free women of the pampas

“The Adventures of China Iron” (Las aventuras de la China Iron), by Gabriela Cabezon Camara, translated from Spanish (Argentina) by Guillaume Contré, L’Ogre, 256 p., € 20, digital € 5.

At 14, China Iron is already married with two children. This Indian orphan, who lives in a village in the Argentinian pampas, in the XIXe century, suddenly finds herself freed from her shackles when her husband, Fierro, a gaucho who is also a singer, is recruited against her will for military service, along with all the other men in the hamlet. She has only one idea then: to leave. Alone, or at least with the puppy she just adopted. The opportunity is given to him when the wife of one of the conscripts, Liz, a Briton, decides to cross the country to recover her own husband, a « gringo », unduly enlisted since he is subject of Queen Victoria. Liz also intends to take possession of the estancia (the farm) that the man must administer on behalf of an English lord.

It is aboard the cart of this determined woman that China takes her place. Alongside the “Redhead”, the young woman will experience a real initiation: to travel, to love and to sensuality (in Liz’s arms), as well as to the realities of a world she was far away. to imagine.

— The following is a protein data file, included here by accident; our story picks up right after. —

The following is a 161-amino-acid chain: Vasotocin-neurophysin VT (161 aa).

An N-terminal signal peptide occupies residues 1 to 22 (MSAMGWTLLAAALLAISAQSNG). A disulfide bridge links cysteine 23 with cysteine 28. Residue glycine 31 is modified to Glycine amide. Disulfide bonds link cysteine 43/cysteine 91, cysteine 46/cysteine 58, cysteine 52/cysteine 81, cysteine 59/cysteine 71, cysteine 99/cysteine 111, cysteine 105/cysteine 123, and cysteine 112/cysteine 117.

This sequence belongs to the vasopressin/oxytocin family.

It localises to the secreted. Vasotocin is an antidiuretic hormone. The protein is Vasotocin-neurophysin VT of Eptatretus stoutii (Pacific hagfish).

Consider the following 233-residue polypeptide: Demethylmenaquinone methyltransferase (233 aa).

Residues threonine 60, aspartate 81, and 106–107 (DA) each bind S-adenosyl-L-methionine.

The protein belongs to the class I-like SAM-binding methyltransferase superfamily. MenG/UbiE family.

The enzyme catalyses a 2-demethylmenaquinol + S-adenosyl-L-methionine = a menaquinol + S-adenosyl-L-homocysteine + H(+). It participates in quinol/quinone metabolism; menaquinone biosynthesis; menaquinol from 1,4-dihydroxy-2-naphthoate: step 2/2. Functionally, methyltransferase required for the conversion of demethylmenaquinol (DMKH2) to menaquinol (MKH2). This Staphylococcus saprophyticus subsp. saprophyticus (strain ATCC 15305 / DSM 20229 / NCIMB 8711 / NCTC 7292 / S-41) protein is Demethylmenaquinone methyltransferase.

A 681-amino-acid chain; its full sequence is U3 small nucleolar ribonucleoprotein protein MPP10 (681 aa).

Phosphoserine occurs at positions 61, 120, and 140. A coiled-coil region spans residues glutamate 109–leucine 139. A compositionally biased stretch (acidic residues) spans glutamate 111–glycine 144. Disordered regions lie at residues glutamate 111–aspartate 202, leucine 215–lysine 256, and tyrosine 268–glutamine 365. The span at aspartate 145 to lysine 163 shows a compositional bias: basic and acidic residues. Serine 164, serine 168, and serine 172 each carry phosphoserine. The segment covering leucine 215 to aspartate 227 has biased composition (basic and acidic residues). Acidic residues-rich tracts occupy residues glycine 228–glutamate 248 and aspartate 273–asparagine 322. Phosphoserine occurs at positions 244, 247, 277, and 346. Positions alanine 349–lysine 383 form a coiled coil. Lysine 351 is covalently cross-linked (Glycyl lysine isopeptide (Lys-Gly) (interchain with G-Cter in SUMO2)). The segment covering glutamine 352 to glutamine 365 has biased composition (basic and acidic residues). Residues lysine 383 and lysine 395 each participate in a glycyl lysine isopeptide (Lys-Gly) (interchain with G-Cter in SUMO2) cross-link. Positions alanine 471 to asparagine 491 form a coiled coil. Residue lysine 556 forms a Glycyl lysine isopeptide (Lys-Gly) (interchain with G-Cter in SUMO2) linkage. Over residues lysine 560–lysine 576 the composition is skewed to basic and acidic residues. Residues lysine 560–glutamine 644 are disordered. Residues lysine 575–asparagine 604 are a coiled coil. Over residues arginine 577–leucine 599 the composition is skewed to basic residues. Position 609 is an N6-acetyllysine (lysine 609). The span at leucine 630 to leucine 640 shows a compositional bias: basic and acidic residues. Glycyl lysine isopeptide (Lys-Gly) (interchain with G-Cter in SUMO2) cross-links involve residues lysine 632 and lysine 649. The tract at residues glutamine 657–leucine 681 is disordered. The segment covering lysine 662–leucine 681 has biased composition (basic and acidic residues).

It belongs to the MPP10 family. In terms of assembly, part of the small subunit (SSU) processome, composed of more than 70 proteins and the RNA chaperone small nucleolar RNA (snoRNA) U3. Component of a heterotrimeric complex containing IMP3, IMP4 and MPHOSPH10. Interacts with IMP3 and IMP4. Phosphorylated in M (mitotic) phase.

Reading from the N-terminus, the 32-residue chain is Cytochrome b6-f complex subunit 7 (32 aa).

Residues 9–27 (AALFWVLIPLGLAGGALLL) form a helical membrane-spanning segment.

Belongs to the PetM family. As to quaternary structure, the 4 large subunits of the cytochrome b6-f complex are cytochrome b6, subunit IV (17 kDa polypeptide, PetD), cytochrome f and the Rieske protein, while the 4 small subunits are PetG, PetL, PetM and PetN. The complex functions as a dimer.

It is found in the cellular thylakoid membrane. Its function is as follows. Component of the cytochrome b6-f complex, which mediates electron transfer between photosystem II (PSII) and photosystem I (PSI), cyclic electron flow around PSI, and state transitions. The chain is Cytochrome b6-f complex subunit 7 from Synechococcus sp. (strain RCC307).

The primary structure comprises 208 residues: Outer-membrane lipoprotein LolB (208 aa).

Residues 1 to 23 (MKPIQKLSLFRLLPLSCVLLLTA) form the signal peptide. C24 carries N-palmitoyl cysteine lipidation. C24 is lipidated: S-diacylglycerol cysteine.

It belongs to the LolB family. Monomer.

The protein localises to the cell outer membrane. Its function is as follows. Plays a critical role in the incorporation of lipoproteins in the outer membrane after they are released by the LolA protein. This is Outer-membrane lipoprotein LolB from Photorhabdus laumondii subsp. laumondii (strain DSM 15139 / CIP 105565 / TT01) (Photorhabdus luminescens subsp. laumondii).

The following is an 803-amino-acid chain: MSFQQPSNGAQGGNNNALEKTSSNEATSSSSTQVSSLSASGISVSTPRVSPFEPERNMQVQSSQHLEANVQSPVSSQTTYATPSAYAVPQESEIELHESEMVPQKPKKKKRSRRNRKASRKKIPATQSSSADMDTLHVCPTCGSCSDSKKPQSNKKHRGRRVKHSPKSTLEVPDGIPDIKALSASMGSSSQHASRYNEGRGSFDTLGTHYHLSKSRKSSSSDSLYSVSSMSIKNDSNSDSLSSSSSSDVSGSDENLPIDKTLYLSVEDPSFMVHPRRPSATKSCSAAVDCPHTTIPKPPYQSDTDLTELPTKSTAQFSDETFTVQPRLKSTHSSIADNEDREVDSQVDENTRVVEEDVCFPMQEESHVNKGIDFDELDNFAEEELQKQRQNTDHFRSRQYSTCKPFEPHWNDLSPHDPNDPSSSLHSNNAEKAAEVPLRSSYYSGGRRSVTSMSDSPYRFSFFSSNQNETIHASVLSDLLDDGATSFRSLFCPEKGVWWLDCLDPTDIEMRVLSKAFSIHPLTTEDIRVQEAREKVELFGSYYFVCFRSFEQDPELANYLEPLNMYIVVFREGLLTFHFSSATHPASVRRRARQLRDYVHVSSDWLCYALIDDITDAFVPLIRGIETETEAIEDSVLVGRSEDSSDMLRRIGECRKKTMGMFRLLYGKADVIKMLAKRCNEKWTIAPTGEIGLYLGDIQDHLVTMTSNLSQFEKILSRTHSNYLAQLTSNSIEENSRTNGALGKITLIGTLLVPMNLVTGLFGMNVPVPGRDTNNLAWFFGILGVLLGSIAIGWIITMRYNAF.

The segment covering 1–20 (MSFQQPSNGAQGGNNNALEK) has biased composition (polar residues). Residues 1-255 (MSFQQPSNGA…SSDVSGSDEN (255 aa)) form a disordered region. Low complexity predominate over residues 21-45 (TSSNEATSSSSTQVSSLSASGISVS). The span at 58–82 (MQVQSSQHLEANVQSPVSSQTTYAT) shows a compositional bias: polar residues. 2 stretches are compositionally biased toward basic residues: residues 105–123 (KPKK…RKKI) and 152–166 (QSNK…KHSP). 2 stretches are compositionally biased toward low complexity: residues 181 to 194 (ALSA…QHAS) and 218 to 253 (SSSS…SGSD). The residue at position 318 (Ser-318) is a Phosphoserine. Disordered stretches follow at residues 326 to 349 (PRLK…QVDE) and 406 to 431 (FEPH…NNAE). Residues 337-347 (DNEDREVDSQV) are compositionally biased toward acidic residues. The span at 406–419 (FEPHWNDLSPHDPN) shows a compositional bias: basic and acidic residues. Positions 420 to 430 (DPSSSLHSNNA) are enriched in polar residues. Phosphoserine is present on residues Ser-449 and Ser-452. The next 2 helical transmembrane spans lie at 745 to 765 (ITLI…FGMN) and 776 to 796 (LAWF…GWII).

Whimsical and queer odyssey

Gabriela Cabezon Camara revisits the Argentinian founding myth of the gaucho by performing an entirely feminine – and feminist – reinterpretation of Martin Fierro (1872), epic poem by José Hernandez (1834-1886). The joyful adventures of these two women across the pampas, alongside another gaucho met on the way, echo, in a funny and subtle way, those of this literary hero who, recruited by the army to fight the Indians, deserted to finally join one of their communities.

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It is a whole whimsical and queer odyssey that the novelist proposes, revealing the magnificences of the deserted pampas, its changing colors and its unexpected crowds of animals, which she details with treasures of poetry, in a lively and luminous writing.

Under the new gaze of young China, a whole unexplored horizon unfolds, as if she in turn became one of the pioneers of a country then in full construction. Through the descriptions of England that Liz gives her at the same time, in a tasty sabir of English and Spanish, the novelist points out, with irresistible humor, the Europeans’ appetite for conquest on these lands still to be cleared, to the contempt for indigenous people. But all his talent is due to his way of reversing perspectives by making this journey the place of upheaval of convictions and ambitions.

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